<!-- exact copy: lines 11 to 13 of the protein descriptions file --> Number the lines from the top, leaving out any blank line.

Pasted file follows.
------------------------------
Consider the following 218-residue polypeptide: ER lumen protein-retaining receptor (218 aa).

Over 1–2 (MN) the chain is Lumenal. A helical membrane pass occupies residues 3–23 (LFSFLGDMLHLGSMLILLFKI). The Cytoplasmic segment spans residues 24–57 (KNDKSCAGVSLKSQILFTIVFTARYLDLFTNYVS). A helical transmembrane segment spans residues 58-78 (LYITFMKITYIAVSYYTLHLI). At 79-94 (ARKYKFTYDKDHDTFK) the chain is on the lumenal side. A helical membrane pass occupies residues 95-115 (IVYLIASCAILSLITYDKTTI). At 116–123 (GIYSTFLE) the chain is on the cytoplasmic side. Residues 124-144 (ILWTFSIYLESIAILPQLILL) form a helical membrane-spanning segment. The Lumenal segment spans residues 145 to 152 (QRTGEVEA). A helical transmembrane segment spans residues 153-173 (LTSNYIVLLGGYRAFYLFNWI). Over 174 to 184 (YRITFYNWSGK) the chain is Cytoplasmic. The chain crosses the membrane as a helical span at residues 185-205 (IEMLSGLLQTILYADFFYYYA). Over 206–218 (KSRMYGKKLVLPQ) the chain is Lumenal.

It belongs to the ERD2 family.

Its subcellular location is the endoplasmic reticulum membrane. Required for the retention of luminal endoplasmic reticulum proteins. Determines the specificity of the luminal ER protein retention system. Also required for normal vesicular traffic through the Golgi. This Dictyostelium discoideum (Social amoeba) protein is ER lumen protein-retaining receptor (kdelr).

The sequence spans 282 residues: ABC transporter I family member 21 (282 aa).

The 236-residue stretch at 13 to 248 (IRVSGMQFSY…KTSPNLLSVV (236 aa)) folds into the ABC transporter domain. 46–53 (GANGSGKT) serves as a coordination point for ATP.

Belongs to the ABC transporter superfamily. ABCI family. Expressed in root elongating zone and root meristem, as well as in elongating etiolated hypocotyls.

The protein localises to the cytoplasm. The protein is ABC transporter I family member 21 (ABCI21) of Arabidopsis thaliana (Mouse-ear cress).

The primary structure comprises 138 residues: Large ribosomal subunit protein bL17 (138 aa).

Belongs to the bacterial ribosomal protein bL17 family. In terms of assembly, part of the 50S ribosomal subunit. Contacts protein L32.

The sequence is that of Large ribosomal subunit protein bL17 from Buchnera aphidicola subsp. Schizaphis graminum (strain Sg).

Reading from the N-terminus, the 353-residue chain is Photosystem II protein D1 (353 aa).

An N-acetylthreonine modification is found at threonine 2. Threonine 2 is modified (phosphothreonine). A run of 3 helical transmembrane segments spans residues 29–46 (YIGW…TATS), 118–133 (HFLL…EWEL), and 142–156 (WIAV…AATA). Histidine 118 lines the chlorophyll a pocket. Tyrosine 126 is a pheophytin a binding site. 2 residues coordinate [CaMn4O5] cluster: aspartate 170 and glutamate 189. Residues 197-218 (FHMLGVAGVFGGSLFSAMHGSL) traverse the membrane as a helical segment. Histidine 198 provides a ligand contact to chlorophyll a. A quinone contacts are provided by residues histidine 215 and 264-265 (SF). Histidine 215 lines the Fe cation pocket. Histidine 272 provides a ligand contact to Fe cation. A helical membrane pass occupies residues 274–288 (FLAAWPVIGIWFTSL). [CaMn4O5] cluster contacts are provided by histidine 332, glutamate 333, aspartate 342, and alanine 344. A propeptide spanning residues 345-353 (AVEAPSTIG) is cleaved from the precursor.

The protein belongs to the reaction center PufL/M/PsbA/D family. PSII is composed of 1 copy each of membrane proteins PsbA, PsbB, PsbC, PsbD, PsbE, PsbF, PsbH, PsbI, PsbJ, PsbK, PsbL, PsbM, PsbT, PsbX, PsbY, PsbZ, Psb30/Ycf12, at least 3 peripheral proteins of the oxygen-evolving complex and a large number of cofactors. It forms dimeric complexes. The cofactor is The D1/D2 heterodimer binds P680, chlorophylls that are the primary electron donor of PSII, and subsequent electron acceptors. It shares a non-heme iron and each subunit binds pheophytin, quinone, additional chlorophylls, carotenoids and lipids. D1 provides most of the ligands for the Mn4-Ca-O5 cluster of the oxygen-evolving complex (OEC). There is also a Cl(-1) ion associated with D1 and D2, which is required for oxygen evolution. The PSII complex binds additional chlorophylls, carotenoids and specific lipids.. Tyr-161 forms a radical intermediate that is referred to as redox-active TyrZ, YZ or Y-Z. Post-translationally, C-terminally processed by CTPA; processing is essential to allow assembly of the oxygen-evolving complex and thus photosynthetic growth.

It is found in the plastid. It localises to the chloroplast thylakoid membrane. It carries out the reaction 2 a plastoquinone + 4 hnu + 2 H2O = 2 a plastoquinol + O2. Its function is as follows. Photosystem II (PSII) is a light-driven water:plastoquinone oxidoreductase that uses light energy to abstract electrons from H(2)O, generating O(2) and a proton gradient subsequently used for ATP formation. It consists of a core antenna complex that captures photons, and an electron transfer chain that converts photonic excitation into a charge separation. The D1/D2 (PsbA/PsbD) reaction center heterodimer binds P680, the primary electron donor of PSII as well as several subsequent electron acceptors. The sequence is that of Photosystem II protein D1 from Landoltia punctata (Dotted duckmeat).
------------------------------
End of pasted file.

The sequence is that of Large ribosomal subunit protein bL17 from Buchnera aphidicola subsp. Schizaphis graminum (strain Sg).

Reading from the N-terminus, the 353-residue chain is Photosystem II protein D1 (353 aa).

An N-acetylthreonine modification is found at threonine 2. Threonine 2 is modified (phosphothreonine). A run of 3 helical transmembrane segments spans residues 29–46 (YIGW…TATS), 118–133 (HFLL…EWEL), and 142–156 (WIAV…AATA). Histidine 118 lines the chlorophyll a pocket. Tyrosine 126 is a pheophytin a binding site. 2 residues coordinate [CaMn4O5] cluster: aspartate 170 and glutamate 189. Residues 197-218 (FHMLGVAGVFGGSLFSAMHGSL) traverse the membrane as a helical segment. Histidine 198 provides a ligand contact to chlorophyll a. A quinone contacts are provided by residues histidine 215 and 264-265 (SF). Histidine 215 lines the Fe cation pocket. Histidine 272 provides a ligand contact to Fe cation. A helical membrane pass occupies residues 274–288 (FLAAWPVIGIWFTSL). [CaMn4O5] cluster contacts are provided by histidine 332, glutamate 333, aspartate 342, and alanine 344. A propeptide spanning residues 345-353 (AVEAPSTIG) is cleaved from the precursor.